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On a pleasant autumn evening in 1976, Rupert Murdoch -- who'd been in this country for less than three years -- took over one of the private upstairs dining rooms of the "21" Club for a celebrity dinner with about two dozen of his executives, plus banker Stan Shuman and lawyer Howard Squadron.

The Australian publisher had just officially shaken hands with Dorothy Schiff, owner of the New York Post, on a deal to buy Dolly's struggling afternoon tabloid paper. Murdoch, then only in his mid-40s, already owned newspapers in San Antonio and had earlier in the year launched his supermarket tabloid, The National Star. Now, he was about to become a major player in U.S. media.

Within a matter of weeks, though even Murdoch didn't know it that night at "21," he would also buy New York Magazine, the Village Voice and what was then New West. Both Time and Newsweek would put him on their covers the same week (one portraying him as King Kong atop the Empire State Building, the other as a "killer bee" buzzing with menace), as media watchers on Madison Avenue, in Washington and elsewhere tut-tutted and wagged their heads.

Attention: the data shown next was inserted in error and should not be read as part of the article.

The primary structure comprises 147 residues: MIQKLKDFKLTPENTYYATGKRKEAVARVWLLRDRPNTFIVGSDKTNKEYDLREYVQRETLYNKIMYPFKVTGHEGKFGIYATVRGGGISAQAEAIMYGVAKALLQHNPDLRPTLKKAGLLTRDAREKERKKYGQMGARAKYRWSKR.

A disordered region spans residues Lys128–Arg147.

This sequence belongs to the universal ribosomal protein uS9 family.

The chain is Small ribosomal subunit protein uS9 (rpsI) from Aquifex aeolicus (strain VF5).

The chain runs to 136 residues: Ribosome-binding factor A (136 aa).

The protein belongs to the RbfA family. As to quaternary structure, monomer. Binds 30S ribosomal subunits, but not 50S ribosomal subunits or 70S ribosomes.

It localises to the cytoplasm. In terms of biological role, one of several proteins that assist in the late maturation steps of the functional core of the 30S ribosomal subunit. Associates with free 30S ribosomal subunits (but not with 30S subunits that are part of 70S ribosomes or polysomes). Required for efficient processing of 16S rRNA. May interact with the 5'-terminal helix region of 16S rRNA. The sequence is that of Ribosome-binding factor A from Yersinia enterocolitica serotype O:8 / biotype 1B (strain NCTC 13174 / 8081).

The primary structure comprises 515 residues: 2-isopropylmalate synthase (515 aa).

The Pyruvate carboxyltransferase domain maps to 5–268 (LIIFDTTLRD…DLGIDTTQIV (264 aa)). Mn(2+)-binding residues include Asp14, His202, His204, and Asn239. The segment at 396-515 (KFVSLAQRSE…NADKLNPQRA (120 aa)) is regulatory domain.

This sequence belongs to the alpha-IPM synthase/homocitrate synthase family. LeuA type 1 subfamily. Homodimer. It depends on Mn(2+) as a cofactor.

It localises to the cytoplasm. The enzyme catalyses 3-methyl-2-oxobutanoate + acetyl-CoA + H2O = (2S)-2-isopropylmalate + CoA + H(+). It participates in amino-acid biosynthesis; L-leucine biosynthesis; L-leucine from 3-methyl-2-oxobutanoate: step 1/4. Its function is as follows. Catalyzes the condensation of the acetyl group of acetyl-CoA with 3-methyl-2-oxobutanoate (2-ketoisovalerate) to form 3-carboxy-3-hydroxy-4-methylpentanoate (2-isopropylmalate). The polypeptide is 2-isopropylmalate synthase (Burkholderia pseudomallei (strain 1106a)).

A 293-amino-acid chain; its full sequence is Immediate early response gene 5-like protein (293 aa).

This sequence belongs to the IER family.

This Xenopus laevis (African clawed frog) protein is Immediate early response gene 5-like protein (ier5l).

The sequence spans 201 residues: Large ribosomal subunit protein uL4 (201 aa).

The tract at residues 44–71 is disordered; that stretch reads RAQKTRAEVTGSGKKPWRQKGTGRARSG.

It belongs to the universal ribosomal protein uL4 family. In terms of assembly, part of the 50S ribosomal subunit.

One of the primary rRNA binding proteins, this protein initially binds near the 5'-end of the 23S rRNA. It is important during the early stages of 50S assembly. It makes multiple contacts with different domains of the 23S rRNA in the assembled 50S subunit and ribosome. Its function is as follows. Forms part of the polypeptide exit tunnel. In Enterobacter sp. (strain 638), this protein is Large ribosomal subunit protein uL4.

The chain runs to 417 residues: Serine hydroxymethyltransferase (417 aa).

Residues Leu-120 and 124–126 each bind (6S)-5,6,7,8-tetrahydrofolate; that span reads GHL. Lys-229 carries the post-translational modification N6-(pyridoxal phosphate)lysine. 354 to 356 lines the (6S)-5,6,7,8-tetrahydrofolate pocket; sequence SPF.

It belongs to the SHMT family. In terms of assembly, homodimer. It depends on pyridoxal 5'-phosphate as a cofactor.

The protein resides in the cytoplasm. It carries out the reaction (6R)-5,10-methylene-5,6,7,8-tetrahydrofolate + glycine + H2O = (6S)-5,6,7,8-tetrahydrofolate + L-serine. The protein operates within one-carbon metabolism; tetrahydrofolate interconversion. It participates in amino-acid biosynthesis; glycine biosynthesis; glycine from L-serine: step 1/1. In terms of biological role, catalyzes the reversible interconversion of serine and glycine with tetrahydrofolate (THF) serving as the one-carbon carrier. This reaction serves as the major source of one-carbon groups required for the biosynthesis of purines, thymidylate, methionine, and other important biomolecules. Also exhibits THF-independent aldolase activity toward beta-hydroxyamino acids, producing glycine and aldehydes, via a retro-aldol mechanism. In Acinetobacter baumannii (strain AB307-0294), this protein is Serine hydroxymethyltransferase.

Was Murdoch a good thing? Had he overextended himself? Was he a genuine threat or only a lot of Aussie noise? And just who the hell was he?

I'd been working for Rupert since midsummer of 1974, first as editor of the weekly Star as its gossip columnist, under a pseudonym, and later in other roles including that of vice chairman of his then-small U.S. company. KRM, as we knew him (his full name is Keith Rupert Murdoch), ran a lean ship. He didn't believe in elaborate and expensive layers of authority. And, except for broadcast properties in his native Australia, he was still very much a newspaperman, a press lord if you will, with his Adelaide and Sydney and Fleet Street publications, and now with his increasingly serious status as a U.S. publisher.

I'd worked for such canny business executives as Tom Murphy and Don Pels and Dan Burke of Capital Cities. And for such instinctive creative people as Clay Felker and John Fairchild. I'd never seen the combination of skills which Rupert brought to the table. In those days, you could still barge into his office with some problem or idea and be received, listened to, and perhaps then chucked out. Most days, no need to make an appointment. Just call ahead to his secretary, Dot, to be sure he was in the building.